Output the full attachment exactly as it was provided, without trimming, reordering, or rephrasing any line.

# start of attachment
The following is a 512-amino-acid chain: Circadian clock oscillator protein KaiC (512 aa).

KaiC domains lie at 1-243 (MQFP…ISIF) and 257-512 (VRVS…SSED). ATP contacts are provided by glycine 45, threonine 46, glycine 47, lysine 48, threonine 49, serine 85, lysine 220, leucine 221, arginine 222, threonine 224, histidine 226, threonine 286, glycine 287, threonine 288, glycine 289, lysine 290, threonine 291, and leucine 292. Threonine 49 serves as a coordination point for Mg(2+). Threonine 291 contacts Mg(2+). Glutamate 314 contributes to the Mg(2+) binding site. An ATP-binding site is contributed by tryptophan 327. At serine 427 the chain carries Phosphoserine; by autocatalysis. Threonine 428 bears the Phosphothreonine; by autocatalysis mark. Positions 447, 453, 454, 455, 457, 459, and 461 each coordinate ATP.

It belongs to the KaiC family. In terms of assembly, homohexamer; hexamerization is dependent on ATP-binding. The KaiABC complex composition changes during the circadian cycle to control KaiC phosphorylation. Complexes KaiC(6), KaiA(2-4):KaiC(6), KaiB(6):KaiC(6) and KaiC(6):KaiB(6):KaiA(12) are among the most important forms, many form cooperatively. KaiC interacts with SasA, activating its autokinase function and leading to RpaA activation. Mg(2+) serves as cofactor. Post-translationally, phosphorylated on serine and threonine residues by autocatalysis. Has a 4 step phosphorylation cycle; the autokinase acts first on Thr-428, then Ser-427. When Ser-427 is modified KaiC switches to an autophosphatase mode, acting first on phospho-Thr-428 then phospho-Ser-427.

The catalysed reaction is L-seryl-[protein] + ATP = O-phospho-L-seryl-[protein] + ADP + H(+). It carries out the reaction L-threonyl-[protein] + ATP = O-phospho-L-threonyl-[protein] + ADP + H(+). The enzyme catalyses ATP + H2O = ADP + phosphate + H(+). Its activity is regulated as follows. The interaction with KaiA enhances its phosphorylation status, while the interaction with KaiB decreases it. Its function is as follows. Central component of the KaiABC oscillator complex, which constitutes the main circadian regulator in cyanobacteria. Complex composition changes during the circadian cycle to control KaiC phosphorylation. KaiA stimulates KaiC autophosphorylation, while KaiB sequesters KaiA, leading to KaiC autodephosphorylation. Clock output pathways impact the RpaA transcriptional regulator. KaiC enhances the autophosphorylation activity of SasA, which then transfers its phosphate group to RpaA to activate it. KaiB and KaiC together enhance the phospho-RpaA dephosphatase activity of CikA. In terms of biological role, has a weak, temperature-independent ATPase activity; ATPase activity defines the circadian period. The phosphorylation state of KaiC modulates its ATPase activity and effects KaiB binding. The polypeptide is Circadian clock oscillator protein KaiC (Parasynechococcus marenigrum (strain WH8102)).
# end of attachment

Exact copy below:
The following is a 512-amino-acid chain: Circadian clock oscillator protein KaiC (512 aa).

KaiC domains lie at 1-243 (MQFP…ISIF) and 257-512 (VRVS…SSED). ATP contacts are provided by glycine 45, threonine 46, glycine 47, lysine 48, threonine 49, serine 85, lysine 220, leucine 221, arginine 222, threonine 224, histidine 226, threonine 286, glycine 287, threonine 288, glycine 289, lysine 290, threonine 291, and leucine 292. Threonine 49 serves as a coordination point for Mg(2+). Threonine 291 contacts Mg(2+). Glutamate 314 contributes to the Mg(2+) binding site. An ATP-binding site is contributed by tryptophan 327. At serine 427 the chain carries Phosphoserine; by autocatalysis. Threonine 428 bears the Phosphothreonine; by autocatalysis mark. Positions 447, 453, 454, 455, 457, 459, and 461 each coordinate ATP.

It belongs to the KaiC family. In terms of assembly, homohexamer; hexamerization is dependent on ATP-binding. The KaiABC complex composition changes during the circadian cycle to control KaiC phosphorylation. Complexes KaiC(6), KaiA(2-4):KaiC(6), KaiB(6):KaiC(6) and KaiC(6):KaiB(6):KaiA(12) are among the most important forms, many form cooperatively. KaiC interacts with SasA, activating its autokinase function and leading to RpaA activation. Mg(2+) serves as cofactor. Post-translationally, phosphorylated on serine and threonine residues by autocatalysis. Has a 4 step phosphorylation cycle; the autokinase acts first on Thr-428, then Ser-427. When Ser-427 is modified KaiC switches to an autophosphatase mode, acting first on phospho-Thr-428 then phospho-Ser-427.

The catalysed reaction is L-seryl-[protein] + ATP = O-phospho-L-seryl-[protein] + ADP + H(+). It carries out the reaction L-threonyl-[protein] + ATP = O-phospho-L-threonyl-[protein] + ADP + H(+). The enzyme catalyses ATP + H2O = ADP + phosphate + H(+). Its activity is regulated as follows. The interaction with KaiA enhances its phosphorylation status, while the interaction with KaiB decreases it. Its function is as follows. Central component of the KaiABC oscillator complex, which constitutes the main circadian regulator in cyanobacteria. Complex composition changes during the circadian cycle to control KaiC phosphorylation. KaiA stimulates KaiC autophosphorylation, while KaiB sequesters KaiA, leading to KaiC autodephosphorylation. Clock output pathways impact the RpaA transcriptional regulator. KaiC enhances the autophosphorylation activity of SasA, which then transfers its phosphate group to RpaA to activate it. KaiB and KaiC together enhance the phospho-RpaA dephosphatase activity of CikA. In terms of biological role, has a weak, temperature-independent ATPase activity; ATPase activity defines the circadian period. The phosphorylation state of KaiC modulates its ATPase activity and effects KaiB binding. The polypeptide is Circadian clock oscillator protein KaiC (Parasynechococcus marenigrum (strain WH8102)).